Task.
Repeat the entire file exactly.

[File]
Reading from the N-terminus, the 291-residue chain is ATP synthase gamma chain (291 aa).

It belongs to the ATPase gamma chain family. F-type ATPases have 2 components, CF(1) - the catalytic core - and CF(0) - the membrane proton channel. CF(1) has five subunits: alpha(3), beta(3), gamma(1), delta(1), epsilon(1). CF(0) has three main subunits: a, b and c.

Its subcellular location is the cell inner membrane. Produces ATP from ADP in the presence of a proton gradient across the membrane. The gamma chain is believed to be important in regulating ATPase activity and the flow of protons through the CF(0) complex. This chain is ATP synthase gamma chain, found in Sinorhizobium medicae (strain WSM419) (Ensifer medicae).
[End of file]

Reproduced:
Reading from the N-terminus, the 291-residue chain is ATP synthase gamma chain (291 aa).

It belongs to the ATPase gamma chain family. F-type ATPases have 2 components, CF(1) - the catalytic core - and CF(0) - the membrane proton channel. CF(1) has five subunits: alpha(3), beta(3), gamma(1), delta(1), epsilon(1). CF(0) has three main subunits: a, b and c.

Its subcellular location is the cell inner membrane. Produces ATP from ADP in the presence of a proton gradient across the membrane. The gamma chain is believed to be important in regulating ATPase activity and the flow of protons through the CF(0) complex. This chain is ATP synthase gamma chain, found in Sinorhizobium medicae (strain WSM419) (Ensifer medicae).